Navy Times- Survey provides insight into newest generation of combat troops

Navy Times- Survey provides insight into newest generation of combat troops

More than half of post-9/11 combat veterans say they have a mental health condition, but three-fourths report they are getting care, according to a new survey of young veterans conducted by Iraq and Afghanistan Veterans of America.

The data released Thursday from a survey of the group’s membership provides a glimpse into the issues concerning a new generation of combat troops — an accounting that IAVA uses to direct its advocacy work and also to inform lawmakers and the public about what former service members find important.

The survey found that the majority of young veterans receiving treatment for their mental health conditions say they are satisfied with their care, both at the Veterans Affairs Department and in the private sector.

Seventy-two percent of those who get mental health care through VA report being satisfied; 91 percent using a non-VA provider said the same.

The survey was released as VA struggles to deal with a department-wide scandal about scheduling manipulation and appointment delays. The results appear to reflect the problems VA faces in providing timely access to health care.

More than two-thirds of respondents who use VA care for mental health treatment said they had issues with scheduling appointments, compared to just one-third who reported such issues in connection with private-sector care.

“This reinforces … that it’s not just about getting great care, it’s about having access to care,” IAVA researcher director Jackie Maffucci said.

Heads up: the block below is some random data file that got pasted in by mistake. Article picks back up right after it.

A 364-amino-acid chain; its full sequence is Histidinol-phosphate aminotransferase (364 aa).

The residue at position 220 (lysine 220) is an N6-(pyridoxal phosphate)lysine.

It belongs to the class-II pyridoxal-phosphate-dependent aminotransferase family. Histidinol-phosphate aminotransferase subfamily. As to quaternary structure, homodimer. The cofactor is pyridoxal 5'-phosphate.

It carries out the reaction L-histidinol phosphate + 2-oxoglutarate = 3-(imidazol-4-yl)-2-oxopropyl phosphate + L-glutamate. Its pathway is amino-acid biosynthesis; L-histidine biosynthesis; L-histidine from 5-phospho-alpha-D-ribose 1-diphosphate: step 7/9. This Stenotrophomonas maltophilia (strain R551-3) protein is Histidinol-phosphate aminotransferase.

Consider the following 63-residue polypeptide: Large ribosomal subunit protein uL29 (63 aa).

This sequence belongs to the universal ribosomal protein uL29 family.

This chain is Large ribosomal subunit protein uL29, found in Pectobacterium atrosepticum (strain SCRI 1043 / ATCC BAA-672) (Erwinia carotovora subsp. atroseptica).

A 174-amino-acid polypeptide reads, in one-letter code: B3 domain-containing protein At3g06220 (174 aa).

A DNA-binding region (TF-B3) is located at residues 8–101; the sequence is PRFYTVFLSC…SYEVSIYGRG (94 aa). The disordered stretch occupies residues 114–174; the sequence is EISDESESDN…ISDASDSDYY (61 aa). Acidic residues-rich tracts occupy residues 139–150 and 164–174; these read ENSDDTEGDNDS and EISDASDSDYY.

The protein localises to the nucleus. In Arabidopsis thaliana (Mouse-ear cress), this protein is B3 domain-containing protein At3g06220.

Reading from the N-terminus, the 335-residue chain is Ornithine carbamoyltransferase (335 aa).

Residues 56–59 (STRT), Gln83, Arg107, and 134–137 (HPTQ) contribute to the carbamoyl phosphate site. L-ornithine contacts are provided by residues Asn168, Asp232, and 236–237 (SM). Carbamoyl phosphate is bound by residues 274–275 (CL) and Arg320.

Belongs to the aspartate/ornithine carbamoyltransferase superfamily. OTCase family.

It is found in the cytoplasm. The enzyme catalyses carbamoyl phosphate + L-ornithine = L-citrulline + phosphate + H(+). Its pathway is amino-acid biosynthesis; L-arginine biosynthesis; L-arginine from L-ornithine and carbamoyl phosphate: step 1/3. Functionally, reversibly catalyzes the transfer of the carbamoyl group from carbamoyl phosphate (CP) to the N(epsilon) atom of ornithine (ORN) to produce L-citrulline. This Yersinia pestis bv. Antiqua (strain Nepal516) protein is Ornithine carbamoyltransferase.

The survey indicates that veterans continue to face problems with suicide, mental health concerns and service-connected injuries. It found that 47 percent of young veterans know a fellow veteran who attempted suicide and 31 percent have considered it themselves.

The survey of more than 2,000 IAVA members, verified to be combat veterans through military discharge paperwork or other documentation, is not statistically representative of Iraq and Afghanistan veterans overall, but can provide value in understanding the newest group of combat veterans, said Paul Rieckhoff, the group’s chief executive officer.

“We hope it will be a resource for all Americans who want to understand how our community really feels and what we are facing,” Rieckhoff said of the survey.

For the first time since the survey began in 2009, it included a question about burn pit exposure. According to the results, 76 percent of those surveyed said they were exposed to burn pits while deployed, and of those, 54 percent said they think they have symptoms related to the exposure.

“This is arguably the iceberg in Iraq and Afghanistan public health. It’s going to drive public health issues for the next decade and it’s one the VA struggles with because they are running the same playbook as they ran with Agent Orange, which is to deny any evidence of a scientific link and symptoms until it’s too late,” said Phillip Carter, senior fellow and director of the military, veterans and society program at the Center for a New American Security.

Through the survey, former troops expressed concern about being forgotten by the public when the war in Afghanistan ends and voiced disdain for those in the government who have the power to help them.

Eighty-eight percent said they are concerned that public attention to veterans issues will wane after the war is over.

Fifty-four percent think President Obama is doing a poor job of improving the lives of Iraq and Afghanistan veterans while Congress gets even lower marks — 69 percent said lawmakers are doing a poor job.

About one-fifth of those surveyed described the president’s performance in helping veterans as “excellent or good;” just 6 percent described Congress in the same terms.

In addition to health care concerns and perceptions, the survey also asked about disability claims, education benefits and employment.

Among the findings:

■ Seventy percent of respondents said they waited more than 120 days for the VA to notify them of a decision on their disability claim.

■ Sixty-five percent said they felt a financial impact as a result of their claim delay.

■ Ten percent reported being were unemployed.

■Sixty-two percent said they or their dependents have used their Post-9/11 GI Bill benefit.


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